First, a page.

JBR: The tan safari costume that you wear in the Thailand scenes is virtually an exact replica of the one that Sir Roger wore in The Man with the Golden Gun. What can you tell me about that costume? Did it help you get into character?
UMBERS: To be honest, I thought I looked like a ‘70s pimp! It was very funny. He wore similar things in The Persuaders!, too.
JBR: Likewise, your hair and makeup in that scene really helps add to the illusion that you’re actually Sir Roger Moore. Did the makeup and hair artists use side-by-side comparisons to get the look so accurate? And did you practice his signature raised eyebrow expression?
UMBERS: Yes, we had some pictures to work from. They dyed my hair darker and gave me his distinctive side parting. But I had to ask for the famous mole, which kind of sealed the deal. I’ve always been able to do the eyebrow thing, and that was the how the scene on the beach ended, actually.
JBR: Peter Dinklage is absolutely remarkable as Hervé Villechaize. What was it like to work with him?
UMBERS: I thought he was exceptional in the role — Jamie Dornan, too. Peter seemed very humble and down-to-earth. An actor’s actor. I’ve been a fan of his since The Station Agent. He was very generous. It’s difficult to acclimatize when you’re only visiting a set for a short time, so it’s worth its weight in gold when the leading cast members are so welcoming.
JBR: My Dinner with Hervé is clearly a passion project for director Sacha Gervasi. How did he compare to others that you’ve worked with in the past?
UMBERS: Sacha and Jessica made a very welcoming, friendly team. It felt very much like a family affair. That is not always the way!
JBR: Seeing you and Peter recreate the climactic wine-throwing fight between Nick Nack and Bond on board the yacht was a genuine treat. It looked like the real scene from The Man with the Golden Gun. Can you tell me a bit about shooting that faithful recreation?
UMBERS: It was kind of comical. Some wires got crossed somewhere and the art department made an enormous travelling trunk instead of a suitcase. I could barely lift it! Peter said it was almost big enough for him to move into. It felt like that Stonehenge scene in Spinal Tap, but in reverse. The wine bottles were made of sugar glass and they would break before he had even thrown them, so the unit drivers had to rush off around West London looking for a liquor store that was open at 11am. It was great fun to do, but I was finding smashed sugar glass stuck to various parts of my anatomy for days after.
JBR: Prior to My Dinner with Hervé, you co-starred in the TV series “Home Fires” with the great Samantha Bond, who 007 fans adore for her role as Miss Moneypenny in all four of Pierce Brosnan’s Bond movies. Do you have any stories you can share about working with Samantha on that program?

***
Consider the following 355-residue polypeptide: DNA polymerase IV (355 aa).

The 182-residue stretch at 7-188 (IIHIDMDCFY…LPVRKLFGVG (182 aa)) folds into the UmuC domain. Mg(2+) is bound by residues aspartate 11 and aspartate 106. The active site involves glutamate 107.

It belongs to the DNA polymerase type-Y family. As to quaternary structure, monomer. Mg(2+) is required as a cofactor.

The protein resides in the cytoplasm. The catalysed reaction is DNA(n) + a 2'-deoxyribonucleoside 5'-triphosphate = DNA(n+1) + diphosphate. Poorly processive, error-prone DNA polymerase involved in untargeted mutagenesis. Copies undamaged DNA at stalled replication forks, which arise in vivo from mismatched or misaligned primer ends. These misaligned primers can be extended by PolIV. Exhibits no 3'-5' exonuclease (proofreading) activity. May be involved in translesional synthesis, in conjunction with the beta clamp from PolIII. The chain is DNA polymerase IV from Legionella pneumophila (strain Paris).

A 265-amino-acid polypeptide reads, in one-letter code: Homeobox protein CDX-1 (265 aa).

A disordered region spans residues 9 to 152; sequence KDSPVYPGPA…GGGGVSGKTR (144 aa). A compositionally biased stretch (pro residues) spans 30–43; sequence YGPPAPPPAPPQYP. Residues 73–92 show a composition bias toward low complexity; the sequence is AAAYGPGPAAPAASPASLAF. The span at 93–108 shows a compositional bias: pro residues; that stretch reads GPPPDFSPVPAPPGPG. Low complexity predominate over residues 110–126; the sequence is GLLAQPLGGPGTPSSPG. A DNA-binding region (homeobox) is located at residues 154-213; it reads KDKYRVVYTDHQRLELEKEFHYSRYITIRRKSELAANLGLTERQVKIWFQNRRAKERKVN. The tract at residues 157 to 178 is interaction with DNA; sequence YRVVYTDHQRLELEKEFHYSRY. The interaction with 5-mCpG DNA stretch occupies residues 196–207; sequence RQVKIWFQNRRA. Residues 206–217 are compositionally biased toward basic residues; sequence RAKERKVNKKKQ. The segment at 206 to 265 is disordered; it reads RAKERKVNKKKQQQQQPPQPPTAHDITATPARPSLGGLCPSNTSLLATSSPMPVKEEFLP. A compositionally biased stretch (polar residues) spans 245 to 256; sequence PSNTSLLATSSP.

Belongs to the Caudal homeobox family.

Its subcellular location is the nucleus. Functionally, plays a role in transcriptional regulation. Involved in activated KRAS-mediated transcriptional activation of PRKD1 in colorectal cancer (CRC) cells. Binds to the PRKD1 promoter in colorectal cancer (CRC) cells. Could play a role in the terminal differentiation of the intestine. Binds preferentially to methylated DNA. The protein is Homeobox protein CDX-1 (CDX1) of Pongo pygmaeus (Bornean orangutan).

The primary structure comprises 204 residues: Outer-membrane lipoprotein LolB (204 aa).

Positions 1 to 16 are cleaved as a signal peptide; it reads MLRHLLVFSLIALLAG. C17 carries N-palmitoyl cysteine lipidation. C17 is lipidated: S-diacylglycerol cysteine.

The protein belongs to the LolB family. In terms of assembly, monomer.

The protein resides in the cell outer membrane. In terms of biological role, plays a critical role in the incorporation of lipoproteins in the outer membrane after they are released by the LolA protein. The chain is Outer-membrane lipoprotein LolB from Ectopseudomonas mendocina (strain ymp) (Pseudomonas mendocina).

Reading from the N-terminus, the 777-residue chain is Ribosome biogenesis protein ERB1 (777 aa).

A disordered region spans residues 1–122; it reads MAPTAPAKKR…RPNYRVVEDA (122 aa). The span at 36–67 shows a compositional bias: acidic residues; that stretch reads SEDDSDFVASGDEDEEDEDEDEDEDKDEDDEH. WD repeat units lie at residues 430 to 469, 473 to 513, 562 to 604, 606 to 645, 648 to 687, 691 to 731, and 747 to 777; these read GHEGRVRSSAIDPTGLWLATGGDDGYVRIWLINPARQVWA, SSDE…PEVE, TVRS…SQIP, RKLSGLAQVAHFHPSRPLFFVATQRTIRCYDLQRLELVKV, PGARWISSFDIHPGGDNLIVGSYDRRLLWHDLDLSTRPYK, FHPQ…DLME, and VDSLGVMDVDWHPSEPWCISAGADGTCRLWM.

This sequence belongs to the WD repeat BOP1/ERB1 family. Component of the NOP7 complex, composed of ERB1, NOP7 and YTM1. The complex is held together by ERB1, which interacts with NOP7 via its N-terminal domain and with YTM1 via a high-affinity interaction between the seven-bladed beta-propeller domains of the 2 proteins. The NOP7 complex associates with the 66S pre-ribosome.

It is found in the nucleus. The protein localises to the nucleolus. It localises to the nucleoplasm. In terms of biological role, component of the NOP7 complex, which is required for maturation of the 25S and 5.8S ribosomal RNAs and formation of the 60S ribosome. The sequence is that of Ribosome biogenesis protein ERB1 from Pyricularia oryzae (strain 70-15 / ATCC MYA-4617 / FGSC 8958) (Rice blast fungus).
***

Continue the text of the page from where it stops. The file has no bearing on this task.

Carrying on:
UMBERS: Bondie, as we call her, is a legend and was very much the mother of our cast. We were a very close family on that show. I was working with her husband Alex at the National Theatre while she was playing Moneypenny, so I remember hearing about it all back then. She was perfect in the role. Her virtual reality love scene with Pierce Brosnan in Die Another Day was very funny.
JBR: Sir Roger Moore was fond of Twitter, and the last thing he ever tweeted was a message that said “HBO are making a film about Hervé Villechaize. Who will play me?!” Two weeks later he passed away. How does his final question make you feel now that you’ve played the role?
UMBERS: Sacha told me about that. It kind of gave me shivers, to be honest. I had not only grown up with him as James Bond but our childhoods had, I think, shared certain unhappy parallels, so I had always felt an affinity with him. I passed him on Brewer Street some years ago, looking very dapper in a blue blazer, and I wish I’d stopped him to shake his hand. It would have been wonderful to meet him before this film.
JBR: In a very real way, you’ve now joined an incredibly exclusive club of actors who can genuinely say that they’ve “played James Bond” in a movie. How does it feel to be one of only a handful of performers who can claim that distinction? And if Barbara Broccoli asked, how interested would you be in taking over the role of 007 once Daniel Craig hangs up his Walther PPK?
UMBERS: I hadn’t thought of it like that! Funnily, I auditioned for the role of James Bond last time round. I remember reading a couple of scenes from Goldeneye – during which I could not get Pierce Brosnan’s voice out of my head – and having a conversation about sadomasochism with Michael G. Wilson in the boardroom. I was too young and not at all ready, so in hindsight I’m relieved it didn’t come my way. Daniel is beyond brilliant in the role and has now set the bar incredibly high. No sane actor wants to do A Streetcar Named Desire because they know they’ll never be as good as Brando, and I think Daniel’s achieved something similar. That said, when you look back, there does appear to be a Bond for every era, each of whom is peculiar to his time. The films are such great fun to watch, it’s easy to underestimate what a difficult role it is to get right. But it’s a great conflict for any actor to play. A lone wolf whose Achilles heel is his heart. I know something about that.
Interview by Matthew Chernov